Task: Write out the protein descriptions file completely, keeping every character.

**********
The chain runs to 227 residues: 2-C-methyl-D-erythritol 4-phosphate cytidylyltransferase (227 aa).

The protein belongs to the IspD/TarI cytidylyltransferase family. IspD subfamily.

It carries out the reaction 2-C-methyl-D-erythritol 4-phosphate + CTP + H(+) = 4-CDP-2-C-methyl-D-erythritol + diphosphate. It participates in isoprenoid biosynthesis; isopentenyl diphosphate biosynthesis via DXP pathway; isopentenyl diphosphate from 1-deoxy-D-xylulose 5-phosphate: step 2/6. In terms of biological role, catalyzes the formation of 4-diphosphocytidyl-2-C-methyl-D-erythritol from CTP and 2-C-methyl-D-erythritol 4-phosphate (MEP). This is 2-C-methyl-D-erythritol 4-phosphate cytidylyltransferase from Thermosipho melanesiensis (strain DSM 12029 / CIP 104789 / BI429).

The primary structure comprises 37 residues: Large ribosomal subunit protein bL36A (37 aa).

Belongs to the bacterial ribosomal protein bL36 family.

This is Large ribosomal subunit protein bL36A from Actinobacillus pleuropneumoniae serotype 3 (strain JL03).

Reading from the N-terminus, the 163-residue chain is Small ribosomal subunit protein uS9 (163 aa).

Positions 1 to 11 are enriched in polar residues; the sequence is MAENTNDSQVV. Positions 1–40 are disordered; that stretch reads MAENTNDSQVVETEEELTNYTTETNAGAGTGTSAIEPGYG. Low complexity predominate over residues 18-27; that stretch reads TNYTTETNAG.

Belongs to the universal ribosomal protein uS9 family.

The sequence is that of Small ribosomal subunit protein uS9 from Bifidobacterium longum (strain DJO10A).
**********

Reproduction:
The chain runs to 227 residues: 2-C-methyl-D-erythritol 4-phosphate cytidylyltransferase (227 aa).

The protein belongs to the IspD/TarI cytidylyltransferase family. IspD subfamily.

It carries out the reaction 2-C-methyl-D-erythritol 4-phosphate + CTP + H(+) = 4-CDP-2-C-methyl-D-erythritol + diphosphate. It participates in isoprenoid biosynthesis; isopentenyl diphosphate biosynthesis via DXP pathway; isopentenyl diphosphate from 1-deoxy-D-xylulose 5-phosphate: step 2/6. In terms of biological role, catalyzes the formation of 4-diphosphocytidyl-2-C-methyl-D-erythritol from CTP and 2-C-methyl-D-erythritol 4-phosphate (MEP). This is 2-C-methyl-D-erythritol 4-phosphate cytidylyltransferase from Thermosipho melanesiensis (strain DSM 12029 / CIP 104789 / BI429).

The primary structure comprises 37 residues: Large ribosomal subunit protein bL36A (37 aa).

Belongs to the bacterial ribosomal protein bL36 family.

This is Large ribosomal subunit protein bL36A from Actinobacillus pleuropneumoniae serotype 3 (strain JL03).

Reading from the N-terminus, the 163-residue chain is Small ribosomal subunit protein uS9 (163 aa).

Positions 1 to 11 are enriched in polar residues; the sequence is MAENTNDSQVV. Positions 1–40 are disordered; that stretch reads MAENTNDSQVVETEEELTNYTTETNAGAGTGTSAIEPGYG. Low complexity predominate over residues 18-27; that stretch reads TNYTTETNAG.

Belongs to the universal ribosomal protein uS9 family.

The sequence is that of Small ribosomal subunit protein uS9 from Bifidobacterium longum (strain DJO10A).